Objectives: Orofacial clefts are one of the most common birth malformations and represent a significant public health economic expenditure. The purpose of this investigation was to study the epidemiology of orofacial clefts in newborns from 1993 to 2005 in Israel. In addition, a comparison of data from the National Birth Defects Registry (NBDR) and Hospital records will be made. Methods: A retrospective data review of reports to the Israeli NBDR on infants with orofacial clefts in comparison with records reviewed at 13 major hospitals, accounting for 60% of all births in Israel. Results: Of 1334 newborns found to be with orofacial clefts all over Israel between 1993 and 2005, 1015 were reported to the NBDR and 319 were unreported but retrieved from hospital files. During this period, of the 976 578 live births found in the 13 participating hospitals, there were 866 newborns with orofacial clefts. Of those, 684 (79%) were nonsyndromic orofacial clefts and 182 (21%) had additional syndromes. The prevalence of nonsyndromic orofacial clefts was 7/10 000 live births, lower than reported outside Israel. Only 65% of orofacial clefts retrieved from the 13 hospitals were reported to the NBDR. A significantly higher orofacial cleft prevalence was found among non-Jews than Jews (11 and 6 of 10 000 live births, respectively), (P <.00 001). CL/P was found more frequently than isolated cleft palate (CP). More males had orofacial clefts than females, mostly unilateral with left side predominance. Conclusions: The prevalence of nonsyndromic orofacial clefts was found to be 7/10 000 live births. The higher orofacial cleft prevalence among non-Jews may be explained by the high prevalence of consanguinity and deprived maternal nutritional status in this population.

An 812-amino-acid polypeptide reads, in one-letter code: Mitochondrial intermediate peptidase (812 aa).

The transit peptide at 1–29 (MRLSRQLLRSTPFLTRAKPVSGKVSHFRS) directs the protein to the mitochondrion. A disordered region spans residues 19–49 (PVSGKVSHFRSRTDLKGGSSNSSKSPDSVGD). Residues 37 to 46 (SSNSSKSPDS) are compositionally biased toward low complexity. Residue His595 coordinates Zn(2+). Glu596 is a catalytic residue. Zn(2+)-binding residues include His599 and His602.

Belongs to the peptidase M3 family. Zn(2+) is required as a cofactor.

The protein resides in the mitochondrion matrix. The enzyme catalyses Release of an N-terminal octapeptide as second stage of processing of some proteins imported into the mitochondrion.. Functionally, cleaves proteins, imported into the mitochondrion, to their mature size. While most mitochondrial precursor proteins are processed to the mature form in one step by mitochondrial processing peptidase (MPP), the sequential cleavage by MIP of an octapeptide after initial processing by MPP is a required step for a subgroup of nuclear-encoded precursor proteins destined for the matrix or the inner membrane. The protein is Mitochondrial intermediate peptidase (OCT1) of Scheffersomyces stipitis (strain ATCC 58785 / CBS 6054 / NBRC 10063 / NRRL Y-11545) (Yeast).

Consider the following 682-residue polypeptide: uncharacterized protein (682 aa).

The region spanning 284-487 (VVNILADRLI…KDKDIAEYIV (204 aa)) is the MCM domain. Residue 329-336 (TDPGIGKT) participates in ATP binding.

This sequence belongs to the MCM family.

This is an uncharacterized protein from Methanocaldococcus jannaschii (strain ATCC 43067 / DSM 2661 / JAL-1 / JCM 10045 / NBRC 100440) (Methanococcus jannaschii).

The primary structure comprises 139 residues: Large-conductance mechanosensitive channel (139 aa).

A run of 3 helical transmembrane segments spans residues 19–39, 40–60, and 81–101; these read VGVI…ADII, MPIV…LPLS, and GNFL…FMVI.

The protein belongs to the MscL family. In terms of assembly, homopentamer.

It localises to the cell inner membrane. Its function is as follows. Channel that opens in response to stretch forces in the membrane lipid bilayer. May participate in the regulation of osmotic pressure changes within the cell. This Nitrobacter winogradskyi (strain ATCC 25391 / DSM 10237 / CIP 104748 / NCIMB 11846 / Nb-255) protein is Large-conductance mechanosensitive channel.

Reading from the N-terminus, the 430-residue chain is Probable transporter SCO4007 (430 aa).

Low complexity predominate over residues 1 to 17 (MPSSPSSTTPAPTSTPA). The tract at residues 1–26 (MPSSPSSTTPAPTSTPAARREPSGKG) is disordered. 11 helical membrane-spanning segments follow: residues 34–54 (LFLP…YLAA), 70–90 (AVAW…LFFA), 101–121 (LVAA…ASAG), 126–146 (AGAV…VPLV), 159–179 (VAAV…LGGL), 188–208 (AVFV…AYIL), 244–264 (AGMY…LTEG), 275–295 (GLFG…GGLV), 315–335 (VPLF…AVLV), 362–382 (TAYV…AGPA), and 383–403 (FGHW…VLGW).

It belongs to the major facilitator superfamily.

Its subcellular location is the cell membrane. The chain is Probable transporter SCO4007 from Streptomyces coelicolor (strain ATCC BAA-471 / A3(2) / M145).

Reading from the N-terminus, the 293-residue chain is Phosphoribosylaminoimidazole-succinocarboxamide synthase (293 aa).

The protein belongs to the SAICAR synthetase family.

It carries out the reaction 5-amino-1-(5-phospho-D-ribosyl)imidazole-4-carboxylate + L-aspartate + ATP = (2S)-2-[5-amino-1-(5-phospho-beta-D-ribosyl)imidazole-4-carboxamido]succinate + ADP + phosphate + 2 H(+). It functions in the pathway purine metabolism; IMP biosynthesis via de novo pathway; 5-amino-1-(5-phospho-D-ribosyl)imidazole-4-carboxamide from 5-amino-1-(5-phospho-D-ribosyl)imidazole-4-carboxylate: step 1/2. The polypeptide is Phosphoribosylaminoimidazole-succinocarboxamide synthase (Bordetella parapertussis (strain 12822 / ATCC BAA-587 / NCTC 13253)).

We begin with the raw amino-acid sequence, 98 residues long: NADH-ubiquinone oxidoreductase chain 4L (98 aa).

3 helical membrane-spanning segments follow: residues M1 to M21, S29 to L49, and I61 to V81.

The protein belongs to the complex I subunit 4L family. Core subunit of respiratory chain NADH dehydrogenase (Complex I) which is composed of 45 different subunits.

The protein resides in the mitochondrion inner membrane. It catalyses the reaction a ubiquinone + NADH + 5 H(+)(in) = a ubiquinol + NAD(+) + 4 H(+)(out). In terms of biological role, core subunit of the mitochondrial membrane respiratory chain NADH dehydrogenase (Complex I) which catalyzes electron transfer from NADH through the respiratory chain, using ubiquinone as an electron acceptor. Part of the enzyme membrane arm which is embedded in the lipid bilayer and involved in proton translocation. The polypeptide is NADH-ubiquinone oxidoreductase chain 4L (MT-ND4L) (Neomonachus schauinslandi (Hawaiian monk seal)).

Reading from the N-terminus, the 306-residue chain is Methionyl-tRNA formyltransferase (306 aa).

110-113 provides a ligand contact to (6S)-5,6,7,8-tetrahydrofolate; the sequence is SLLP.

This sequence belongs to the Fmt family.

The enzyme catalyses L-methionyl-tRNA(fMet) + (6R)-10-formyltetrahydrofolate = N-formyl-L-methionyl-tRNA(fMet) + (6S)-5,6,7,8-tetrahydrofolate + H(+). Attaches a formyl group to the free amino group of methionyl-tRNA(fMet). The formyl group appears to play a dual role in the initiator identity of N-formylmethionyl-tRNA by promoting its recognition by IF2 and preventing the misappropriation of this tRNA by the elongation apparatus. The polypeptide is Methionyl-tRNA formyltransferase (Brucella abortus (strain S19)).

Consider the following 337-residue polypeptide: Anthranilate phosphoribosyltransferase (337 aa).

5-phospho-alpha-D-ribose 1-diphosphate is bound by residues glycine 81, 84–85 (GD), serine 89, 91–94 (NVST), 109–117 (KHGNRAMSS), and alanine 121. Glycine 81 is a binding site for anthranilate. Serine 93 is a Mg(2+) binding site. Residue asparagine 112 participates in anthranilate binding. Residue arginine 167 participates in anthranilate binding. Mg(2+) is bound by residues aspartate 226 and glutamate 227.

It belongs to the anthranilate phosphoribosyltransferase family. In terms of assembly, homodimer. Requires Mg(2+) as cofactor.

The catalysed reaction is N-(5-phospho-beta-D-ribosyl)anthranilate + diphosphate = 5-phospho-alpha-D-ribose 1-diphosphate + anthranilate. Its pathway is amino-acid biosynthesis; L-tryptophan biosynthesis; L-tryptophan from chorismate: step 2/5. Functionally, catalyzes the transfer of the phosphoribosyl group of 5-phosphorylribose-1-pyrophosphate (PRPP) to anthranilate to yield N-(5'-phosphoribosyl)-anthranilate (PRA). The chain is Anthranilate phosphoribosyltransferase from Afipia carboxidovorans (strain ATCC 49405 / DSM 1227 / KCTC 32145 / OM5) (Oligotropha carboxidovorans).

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© 2018 John Wiley & Sons A/S. Published by John Wiley & Sons Ltd
- cleft lip
- cleft palate